Lesson number three might at first sound like a stretch. Still, we should never forget that even the most seemingly minute details in scripture often have a serious rhetorical purpose behind them. The previously mentioned crowd, when encouraging Bartimaeus, says, “Take courage, get up, Jesus is calling you.” To be sure, it’s good advice, but also interesting is the order in which it happens. We typically might think that first, one would recognize the call of Christ and then take courage and finally be redeemed. This is not what happens; Bartimaeus is instead instructed to be filled with courage, then rise, and only then recognize the call. A professor once told me that “praxis precedes theory”; in other words, you cannot fully comprehend the call of Christ until after you begin following him. Lesson three: Don’t wait to know where you’re going to start following Jesus.
The fourth lesson is a common and uncomplicated one. Bartimaeus rises and throws down his cloak. As most of us have undoubtedly heard in countless homilies, the cloak was where a person would keep his money and the object upon which he would sleep and be protected from the elements. To throw down the cloak is to give up all personal security and entrust oneself entirely to the Lord. It’s not easy to make ourselves vulnerable, but it is a necessary step if we truly wish to become the person we are called to be. It’s a risk, but most things worthwhile are. Lesson four: To follow Jesus’ call, you will, at some point, have to take a chance.
Lesson five ties this week’s Gospel together with last week’s. In both readings, Jesus asks his interlocutor a simple question: “What do you want me to do for you?” James and John provide an unsatisfactory answer, “to sit at your right and your left”, which indicates a basic misunderstanding of all they had been taught. Bartimaeus, however, when asked this same question responds, “Rabbouni, I want to see”. Rather than seeking glory and honor, he wants only to know Christ better–to “see” him. There are all sorts of things we work for in our lives without ever stopping to ask what it is we are seeking. We put ourselves on autopilot without ever asking why we are looking for that next thing in our lives, the promotion, the raise, the relationship, etc. If we truly wish to discern God’s call we must first ask ourselves what desires underlie our goals, what we are truly looking for from Jesus. It is difficult to discern God’s desire for us if we are not even sure what our own desires are. Lesson five: Switch off the autopilot and ask the deeper questions, “What do I want Jesus to do for me?”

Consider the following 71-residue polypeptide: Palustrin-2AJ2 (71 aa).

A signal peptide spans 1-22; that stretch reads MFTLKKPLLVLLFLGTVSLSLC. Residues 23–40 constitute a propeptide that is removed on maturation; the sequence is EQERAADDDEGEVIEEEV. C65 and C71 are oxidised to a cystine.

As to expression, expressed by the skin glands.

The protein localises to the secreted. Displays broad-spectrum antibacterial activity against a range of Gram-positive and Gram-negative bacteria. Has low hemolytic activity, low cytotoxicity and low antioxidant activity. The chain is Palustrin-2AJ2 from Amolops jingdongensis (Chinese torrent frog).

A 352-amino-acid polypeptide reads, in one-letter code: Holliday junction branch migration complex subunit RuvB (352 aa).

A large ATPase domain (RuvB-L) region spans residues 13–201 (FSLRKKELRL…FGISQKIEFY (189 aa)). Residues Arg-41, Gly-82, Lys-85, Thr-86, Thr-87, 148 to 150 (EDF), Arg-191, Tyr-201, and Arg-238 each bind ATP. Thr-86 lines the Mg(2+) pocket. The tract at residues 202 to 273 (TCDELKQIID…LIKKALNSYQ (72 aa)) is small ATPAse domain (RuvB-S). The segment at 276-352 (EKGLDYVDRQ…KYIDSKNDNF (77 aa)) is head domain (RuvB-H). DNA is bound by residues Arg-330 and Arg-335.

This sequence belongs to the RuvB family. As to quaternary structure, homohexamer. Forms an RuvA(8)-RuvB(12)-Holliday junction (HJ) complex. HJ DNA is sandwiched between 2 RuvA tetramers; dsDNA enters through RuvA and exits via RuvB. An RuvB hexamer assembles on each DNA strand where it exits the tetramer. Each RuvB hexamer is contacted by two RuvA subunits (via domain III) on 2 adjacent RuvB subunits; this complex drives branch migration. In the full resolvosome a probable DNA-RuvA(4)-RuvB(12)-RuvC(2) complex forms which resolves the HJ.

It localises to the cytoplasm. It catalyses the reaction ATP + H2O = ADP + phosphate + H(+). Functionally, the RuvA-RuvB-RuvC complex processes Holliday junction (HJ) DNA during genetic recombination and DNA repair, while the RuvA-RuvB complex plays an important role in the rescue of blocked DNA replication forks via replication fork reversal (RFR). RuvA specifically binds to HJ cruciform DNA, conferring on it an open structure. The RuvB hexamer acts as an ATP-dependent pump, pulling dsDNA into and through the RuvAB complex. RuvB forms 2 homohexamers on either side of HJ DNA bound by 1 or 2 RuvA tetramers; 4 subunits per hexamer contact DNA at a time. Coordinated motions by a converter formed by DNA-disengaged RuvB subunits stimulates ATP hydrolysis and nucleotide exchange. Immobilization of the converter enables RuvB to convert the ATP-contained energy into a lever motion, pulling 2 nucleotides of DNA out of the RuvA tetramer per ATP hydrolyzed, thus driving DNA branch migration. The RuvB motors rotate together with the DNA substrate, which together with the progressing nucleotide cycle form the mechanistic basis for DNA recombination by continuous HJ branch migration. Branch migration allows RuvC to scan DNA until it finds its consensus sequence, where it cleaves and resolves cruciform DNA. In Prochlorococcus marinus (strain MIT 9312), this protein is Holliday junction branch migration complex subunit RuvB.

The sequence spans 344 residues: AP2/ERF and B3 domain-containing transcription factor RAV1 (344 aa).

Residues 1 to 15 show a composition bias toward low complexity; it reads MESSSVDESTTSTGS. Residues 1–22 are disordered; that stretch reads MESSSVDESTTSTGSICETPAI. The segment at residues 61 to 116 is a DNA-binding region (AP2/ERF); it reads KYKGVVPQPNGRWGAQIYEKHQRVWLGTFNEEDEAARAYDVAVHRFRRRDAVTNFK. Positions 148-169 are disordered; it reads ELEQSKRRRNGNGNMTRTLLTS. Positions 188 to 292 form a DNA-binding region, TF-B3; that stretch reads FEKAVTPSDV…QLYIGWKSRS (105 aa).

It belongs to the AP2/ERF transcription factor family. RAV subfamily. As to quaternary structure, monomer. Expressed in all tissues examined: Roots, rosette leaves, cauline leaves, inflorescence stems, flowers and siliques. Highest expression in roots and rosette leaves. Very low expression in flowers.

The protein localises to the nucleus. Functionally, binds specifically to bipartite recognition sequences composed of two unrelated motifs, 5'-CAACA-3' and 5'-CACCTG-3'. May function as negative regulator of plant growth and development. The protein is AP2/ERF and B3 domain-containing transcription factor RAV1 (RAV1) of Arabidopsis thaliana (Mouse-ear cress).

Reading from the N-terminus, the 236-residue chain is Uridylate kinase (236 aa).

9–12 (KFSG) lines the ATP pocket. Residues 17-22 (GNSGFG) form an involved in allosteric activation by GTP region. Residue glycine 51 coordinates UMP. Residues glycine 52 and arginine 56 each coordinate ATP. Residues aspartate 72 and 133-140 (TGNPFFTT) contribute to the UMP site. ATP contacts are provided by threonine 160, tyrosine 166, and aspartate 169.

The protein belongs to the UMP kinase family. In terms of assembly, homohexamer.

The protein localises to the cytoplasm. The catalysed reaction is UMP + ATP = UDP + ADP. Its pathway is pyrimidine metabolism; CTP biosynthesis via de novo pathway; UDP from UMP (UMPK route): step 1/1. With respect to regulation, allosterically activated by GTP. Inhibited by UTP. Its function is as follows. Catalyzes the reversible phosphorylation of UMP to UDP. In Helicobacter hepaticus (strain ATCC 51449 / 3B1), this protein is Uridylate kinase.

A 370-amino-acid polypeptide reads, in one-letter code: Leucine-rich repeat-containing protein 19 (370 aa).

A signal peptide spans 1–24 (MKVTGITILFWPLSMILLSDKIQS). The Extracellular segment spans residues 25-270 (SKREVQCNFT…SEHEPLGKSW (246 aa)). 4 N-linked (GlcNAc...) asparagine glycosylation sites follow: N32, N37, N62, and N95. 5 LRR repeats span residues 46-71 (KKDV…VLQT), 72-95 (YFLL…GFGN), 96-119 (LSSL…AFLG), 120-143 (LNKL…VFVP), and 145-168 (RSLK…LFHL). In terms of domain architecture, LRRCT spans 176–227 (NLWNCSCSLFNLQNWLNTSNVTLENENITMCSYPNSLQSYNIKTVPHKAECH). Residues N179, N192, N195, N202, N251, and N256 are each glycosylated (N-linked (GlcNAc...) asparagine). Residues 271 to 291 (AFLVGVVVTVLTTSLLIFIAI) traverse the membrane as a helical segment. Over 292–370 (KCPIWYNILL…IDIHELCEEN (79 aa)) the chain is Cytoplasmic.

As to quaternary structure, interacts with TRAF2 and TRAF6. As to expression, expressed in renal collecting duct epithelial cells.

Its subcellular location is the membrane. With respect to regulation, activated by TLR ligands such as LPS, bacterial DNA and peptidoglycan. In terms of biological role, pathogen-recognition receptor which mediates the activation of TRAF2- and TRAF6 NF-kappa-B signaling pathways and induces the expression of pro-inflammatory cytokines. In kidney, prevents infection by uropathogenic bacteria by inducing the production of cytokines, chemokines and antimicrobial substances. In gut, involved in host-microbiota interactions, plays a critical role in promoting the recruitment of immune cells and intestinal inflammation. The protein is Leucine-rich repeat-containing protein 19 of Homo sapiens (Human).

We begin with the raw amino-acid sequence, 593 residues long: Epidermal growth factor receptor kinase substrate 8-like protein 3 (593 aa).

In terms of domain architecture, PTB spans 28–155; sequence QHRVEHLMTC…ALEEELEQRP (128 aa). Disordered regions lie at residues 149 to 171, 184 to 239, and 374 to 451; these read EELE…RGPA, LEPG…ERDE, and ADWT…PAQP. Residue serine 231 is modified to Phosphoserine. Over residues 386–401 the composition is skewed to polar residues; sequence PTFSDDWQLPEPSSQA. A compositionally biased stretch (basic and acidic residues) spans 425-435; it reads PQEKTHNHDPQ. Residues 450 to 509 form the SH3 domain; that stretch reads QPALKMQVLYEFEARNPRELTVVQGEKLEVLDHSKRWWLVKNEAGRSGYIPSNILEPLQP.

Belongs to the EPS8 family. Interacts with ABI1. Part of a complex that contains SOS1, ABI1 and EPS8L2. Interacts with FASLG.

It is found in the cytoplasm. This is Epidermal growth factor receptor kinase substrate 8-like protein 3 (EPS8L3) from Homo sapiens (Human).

Our Gospel ends in the perfect place, with Bartimaeus, now able to see, following Jesus. This becomes our final lesson. Ultimately there is one vocation, one universal call to holiness, one objective for the faithful: to follow Christ. Whether we are called to be a sister, monk, priest, wife, father, plumber, or astronaut, in the end, each of us is simply following Christ. Whatever our state in life, whatever our situation, may we have the grace to respond to the presence of Christ in our lies as Bartimaeus did, by seeing him and following where he leads.
Fr. Alex Roche was ordained a priest for the Diocese of Scranton, Pennsylvania in 2012. He has a Licentiate in Sacred Theology from the Pontifical Lateran University. He went to college with a girl who went to high school with the niece of the guy who played Al in Quantum Leap. He currently serves as Director of Vocations.
You can listen to his podcast at www.wadicherith.com.